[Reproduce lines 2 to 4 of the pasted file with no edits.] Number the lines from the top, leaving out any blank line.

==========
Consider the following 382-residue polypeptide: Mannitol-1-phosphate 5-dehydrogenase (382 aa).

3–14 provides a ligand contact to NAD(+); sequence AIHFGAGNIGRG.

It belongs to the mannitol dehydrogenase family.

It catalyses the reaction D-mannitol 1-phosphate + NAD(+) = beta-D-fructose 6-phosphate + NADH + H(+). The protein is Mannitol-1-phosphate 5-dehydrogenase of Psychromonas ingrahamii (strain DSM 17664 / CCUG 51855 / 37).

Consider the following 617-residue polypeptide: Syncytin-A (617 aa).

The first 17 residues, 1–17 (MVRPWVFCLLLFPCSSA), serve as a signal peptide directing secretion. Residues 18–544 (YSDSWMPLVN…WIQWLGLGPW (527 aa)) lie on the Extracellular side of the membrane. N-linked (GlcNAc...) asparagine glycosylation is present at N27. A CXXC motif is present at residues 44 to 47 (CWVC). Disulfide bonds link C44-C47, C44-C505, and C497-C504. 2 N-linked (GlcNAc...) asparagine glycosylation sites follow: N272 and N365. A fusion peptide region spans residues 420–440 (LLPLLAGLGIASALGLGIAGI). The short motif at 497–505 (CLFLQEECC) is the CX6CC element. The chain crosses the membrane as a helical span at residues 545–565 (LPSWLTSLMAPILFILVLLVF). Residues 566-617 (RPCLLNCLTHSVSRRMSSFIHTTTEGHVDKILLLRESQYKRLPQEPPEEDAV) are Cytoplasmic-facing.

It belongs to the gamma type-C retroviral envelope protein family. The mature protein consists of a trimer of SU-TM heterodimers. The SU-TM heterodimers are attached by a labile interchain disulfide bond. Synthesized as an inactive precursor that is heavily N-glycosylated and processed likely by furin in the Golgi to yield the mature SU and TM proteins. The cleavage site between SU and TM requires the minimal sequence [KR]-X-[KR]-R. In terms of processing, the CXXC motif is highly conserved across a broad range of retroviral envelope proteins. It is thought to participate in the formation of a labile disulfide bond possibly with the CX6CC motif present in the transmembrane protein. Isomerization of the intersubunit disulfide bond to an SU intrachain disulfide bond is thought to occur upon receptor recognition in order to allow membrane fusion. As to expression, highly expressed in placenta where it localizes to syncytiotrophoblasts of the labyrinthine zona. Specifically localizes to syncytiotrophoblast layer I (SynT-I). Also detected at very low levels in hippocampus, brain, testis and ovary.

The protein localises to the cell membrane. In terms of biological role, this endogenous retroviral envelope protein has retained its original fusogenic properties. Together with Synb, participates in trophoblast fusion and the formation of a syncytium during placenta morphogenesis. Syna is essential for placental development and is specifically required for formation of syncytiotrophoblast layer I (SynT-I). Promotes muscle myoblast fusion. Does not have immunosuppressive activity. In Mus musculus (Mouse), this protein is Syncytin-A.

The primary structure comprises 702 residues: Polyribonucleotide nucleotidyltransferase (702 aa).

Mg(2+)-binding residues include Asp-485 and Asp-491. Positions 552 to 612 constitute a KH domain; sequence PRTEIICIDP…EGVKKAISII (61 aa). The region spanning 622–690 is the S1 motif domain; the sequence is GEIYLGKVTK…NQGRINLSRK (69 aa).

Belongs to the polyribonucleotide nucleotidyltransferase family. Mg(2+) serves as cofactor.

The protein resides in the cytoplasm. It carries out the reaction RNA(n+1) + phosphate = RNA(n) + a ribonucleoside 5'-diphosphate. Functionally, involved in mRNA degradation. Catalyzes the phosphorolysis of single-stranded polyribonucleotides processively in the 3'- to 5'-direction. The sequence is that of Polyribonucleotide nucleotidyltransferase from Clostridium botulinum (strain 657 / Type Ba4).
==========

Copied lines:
3–14 provides a ligand contact to NAD(+); sequence AIHFGAGNIGRG.

It belongs to the mannitol dehydrogenase family.

It catalyses the reaction D-mannitol 1-phosphate + NAD(+) = beta-D-fructose 6-phosphate + NADH + H(+). The protein is Mannitol-1-phosphate 5-dehydrogenase of Psychromonas ingrahamii (strain DSM 17664 / CCUG 51855 / 37).